Forgive Me

I have been working very hard at forgiveness. In doing so I have forgiven myself for the things others might perceive I’ve done wrongly. More importantly I have finally forgiven myself for the things I perceive I have wrongly done.

Like the character Sophia in “Golden Girls”…Picture This

Not Sicily, but 2017, Encino, CA…I’ve agreed to go pick up lunch for myself, the boss and a coworker. I really don’t want to eat fast food (but I forgave myself) and as I pull into the drive way leading to the drive thru I glance to my left and wonder why a parked car is idling there (honest). As I approach the order speaker I hear a car horn and look back. I begin to realize that was not a parked car but rather a car approaching the drive thru as well. They were thoughtfully leaving space for those driving in to park. Horror of horrors, I would never intentionally do such a thing as cutting in line! This appears to be exactly what I have done. Just then a man approaches my car window and begins to point out the now realized obvious and asks me “who do I think I am?” Still stunned I thank him for pointing out my mistake as he irrately storms back to his car. It is now I realize there is little or nothing I can do about it since more cars have now moved into the cue of cars behind me. I forgive myself and wonder what else I might do about it.

Options? I get to the order speaker and explain to the faceless voice that I just want to drive thru without ordering. I will park and go inside since I UNintentionally cut in front of people. But wait, I forgave myself and instantly realize that will do little to ease the burden on those behind me. The voice agrees with me and I place my order. Should I pay for the order of the car behind me? It is not the angry man. That might make it better, but others have also incurred a time delay from my action and I don’t have the means or desire if I’m honest to pay for lunch for everyone. After all, wouldn’t this now involve my faux pas extending uninvited effort on the part of the faceless voice. The Voice reassures me. We are in agreement that it was a mistake, an innocent error on my part.

The point is, are we so challenged that we cannot afford to forgive each other of our mistakes? How small or large does a wrongdoing need to be before we can dispense a dose of forgiveness? Must forgiveness require a person to want forgiveness in order for it to be offered?

It occurs to me the man took more time and effort getting out of his car to confront me vs. the amount of time my error caused him delay or effort for him to forgive me. I get it – he mistakenly thought my mistaken action was intentional. His intention seemed clear. I asked the person who took my exact change and at the next window that young woman who gave me the goods for their forgiveness. I requested them to extend that to the customers that followed (yes, even Mr. Grumpy pants). I pulled forward and waited by the wall for an attendant to bring me my order.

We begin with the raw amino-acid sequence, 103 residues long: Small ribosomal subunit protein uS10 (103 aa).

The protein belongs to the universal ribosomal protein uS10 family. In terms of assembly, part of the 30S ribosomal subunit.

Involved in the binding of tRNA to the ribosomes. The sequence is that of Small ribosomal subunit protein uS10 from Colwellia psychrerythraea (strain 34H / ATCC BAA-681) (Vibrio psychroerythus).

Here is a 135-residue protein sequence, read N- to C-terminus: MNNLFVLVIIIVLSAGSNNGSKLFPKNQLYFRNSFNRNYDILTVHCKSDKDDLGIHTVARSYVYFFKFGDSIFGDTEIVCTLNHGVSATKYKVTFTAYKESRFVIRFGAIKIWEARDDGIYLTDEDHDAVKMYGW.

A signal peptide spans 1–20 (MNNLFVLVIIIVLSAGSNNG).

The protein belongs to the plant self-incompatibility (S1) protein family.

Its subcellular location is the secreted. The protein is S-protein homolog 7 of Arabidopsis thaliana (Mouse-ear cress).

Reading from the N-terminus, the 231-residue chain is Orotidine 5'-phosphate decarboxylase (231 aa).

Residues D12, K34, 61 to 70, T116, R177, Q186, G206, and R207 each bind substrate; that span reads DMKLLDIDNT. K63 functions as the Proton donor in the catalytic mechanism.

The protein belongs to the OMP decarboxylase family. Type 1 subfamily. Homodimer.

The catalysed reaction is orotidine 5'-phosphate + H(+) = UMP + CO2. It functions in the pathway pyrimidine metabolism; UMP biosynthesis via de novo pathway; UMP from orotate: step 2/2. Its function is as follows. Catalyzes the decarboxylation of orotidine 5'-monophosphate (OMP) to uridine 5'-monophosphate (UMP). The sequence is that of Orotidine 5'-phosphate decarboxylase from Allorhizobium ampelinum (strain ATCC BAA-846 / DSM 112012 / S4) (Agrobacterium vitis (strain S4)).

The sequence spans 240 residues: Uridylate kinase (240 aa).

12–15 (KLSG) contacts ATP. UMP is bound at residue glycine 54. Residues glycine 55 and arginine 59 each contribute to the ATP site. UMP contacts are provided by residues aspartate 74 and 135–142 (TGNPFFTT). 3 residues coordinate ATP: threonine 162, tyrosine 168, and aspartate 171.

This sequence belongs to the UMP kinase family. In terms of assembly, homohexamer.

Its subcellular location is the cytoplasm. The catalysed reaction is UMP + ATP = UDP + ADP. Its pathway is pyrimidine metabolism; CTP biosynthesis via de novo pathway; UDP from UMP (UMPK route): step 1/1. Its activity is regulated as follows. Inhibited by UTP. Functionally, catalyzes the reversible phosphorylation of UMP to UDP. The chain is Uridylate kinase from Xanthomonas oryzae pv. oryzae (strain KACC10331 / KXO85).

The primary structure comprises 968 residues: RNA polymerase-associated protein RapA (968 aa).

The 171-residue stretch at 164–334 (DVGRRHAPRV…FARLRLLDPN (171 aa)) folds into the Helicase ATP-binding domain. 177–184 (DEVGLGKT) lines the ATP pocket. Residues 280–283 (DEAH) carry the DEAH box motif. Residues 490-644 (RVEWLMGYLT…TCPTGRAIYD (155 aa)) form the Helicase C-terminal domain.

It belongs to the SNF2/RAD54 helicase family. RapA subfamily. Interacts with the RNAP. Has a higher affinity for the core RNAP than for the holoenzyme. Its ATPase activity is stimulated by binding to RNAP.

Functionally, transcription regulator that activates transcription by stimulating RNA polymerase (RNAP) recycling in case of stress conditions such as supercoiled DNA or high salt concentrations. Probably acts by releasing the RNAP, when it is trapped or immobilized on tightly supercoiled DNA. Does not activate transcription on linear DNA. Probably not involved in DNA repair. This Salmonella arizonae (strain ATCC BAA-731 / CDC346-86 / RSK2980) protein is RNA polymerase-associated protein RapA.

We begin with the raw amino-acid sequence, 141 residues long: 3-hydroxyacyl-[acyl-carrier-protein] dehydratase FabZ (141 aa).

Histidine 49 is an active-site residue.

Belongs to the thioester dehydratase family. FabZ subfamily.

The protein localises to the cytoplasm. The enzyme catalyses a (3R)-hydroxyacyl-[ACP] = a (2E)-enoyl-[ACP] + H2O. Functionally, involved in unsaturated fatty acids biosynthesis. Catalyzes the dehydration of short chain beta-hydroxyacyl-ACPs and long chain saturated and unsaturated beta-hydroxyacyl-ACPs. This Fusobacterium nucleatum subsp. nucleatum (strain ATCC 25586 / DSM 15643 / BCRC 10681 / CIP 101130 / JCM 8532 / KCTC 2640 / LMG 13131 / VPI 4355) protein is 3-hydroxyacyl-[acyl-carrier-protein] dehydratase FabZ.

The still offended party pulled up behind me (I was anticipating the possibility) doors locked, windows rolled up, a/c on. Hopefully realizing that enough time had been spent on this he pulled away while yelling loudly out his window a word I would never utter. I forgave him. I hope everyone else who heard it forgave him too.

Time is certainly a commodity these days. It seems forgiveness is invaluable. We are forced to waste time in traffic while we witness what would seem to many as intentional and unintentional wrongdoings. All is forgiven. We see many trying to be efficient with time as they fiddle with phones, checking in and keeping up while seeming to be intentionally or unintentionally rude. All is forgiven. That is a personal choice. But while time is fleeting and cannot be held onto – Forgiveness can be long lasting and oh-so healing.

The moral of my Sophia-esque story this day? Clearly I seek forgiveness from those who perceive I’ve wronged them. I have lovingly forgiven myself! I hope the handsome young man can find a way to smooth his angst with his own forgiveness. I’m guessing all who heard the word shouted from his car in such desperate and frustrated anger would also hope the same. Something in my heart tells me it might not have really been me but something bigger that is eating at him. Just a guess, but I hope he finds peace. I prescribe a dose of forgiveness today, it certainly helps me.


Forgiveness Doctor,

Decidedly Debra

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